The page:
However, as we know from previous examples, life is often not as straightforward as it seems. In the 1871 census John Cree, 48 years, hand loom linen weaver, is shown as the head of the household at Back Close, Strathmiglo. His sister Christian Cree, 50 years, housekeeper, is also present but of particular interest is that there is one other person present, namely James Cree, 13 years, who is recorded as the son of John Cree. The evidence that John Cree had a son was further supported by the 1891 census that recorded the same three individuals at Back Close, Strathmiglo, where James Cree, tailor, 31 years, was again described as the son of John Cree. On the 22 September 1893, James Cree, tailor, aged 35 years died at Back Close, Strathmiglo, Fife. The informant was John Cree, father, who was present at his death. Of particular interest is the fact that James Cree had actually been previously married to Catherine Lawson and his death certificate also stated that he was illegitimate, the son of John Cree, hand loom weaver, and Margaret Miller, linen yarn winder, deceased. Clearly what is important is that John Cree openly admitted his fatherhood and named the mother.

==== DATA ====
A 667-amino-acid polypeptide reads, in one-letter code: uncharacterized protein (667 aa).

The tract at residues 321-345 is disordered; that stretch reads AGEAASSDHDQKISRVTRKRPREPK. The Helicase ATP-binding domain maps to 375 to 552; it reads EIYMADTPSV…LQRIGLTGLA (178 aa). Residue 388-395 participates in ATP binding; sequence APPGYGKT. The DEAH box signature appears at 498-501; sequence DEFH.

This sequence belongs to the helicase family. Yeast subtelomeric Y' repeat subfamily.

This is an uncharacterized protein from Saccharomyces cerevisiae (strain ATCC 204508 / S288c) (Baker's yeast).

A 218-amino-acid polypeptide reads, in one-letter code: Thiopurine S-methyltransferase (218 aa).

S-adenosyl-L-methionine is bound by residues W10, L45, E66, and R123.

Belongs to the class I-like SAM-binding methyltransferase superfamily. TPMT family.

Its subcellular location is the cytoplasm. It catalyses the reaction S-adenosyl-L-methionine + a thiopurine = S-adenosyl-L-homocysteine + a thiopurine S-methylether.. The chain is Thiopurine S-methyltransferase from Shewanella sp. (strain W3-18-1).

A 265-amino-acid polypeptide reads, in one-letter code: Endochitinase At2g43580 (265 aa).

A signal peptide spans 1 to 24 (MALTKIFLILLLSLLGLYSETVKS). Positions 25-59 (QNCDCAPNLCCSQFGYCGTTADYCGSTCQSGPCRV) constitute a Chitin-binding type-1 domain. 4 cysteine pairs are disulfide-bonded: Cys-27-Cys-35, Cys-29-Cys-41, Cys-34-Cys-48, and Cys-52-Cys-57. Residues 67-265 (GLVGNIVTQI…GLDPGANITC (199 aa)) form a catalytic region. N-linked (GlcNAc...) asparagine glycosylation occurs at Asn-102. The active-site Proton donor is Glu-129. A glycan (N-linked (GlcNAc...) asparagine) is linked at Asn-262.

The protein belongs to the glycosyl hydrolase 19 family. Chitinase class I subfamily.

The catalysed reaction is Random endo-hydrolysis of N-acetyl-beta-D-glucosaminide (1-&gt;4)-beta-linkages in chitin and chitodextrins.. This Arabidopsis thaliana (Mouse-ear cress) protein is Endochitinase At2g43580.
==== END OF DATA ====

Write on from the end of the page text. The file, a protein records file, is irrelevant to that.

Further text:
Further research located the marriage certificate of James Cree and Catherine Lawson which took place on the 19 December 1877 in Auchtermuchty, Fife, a short distance from Strathmiglo. The marriage certificate confirmed that James Cree's father was indeed John Cree, weaver, and his mother was Margaret Miller, weaver. At present we have no information about whether or not James Cree and Catherine Lawson had children but by the 1881 census it would appear that James "Crea", tailor, 23 years, born in Strathmiglo, was lodging in Dennistoun, Glasgow, with William Reid and his family.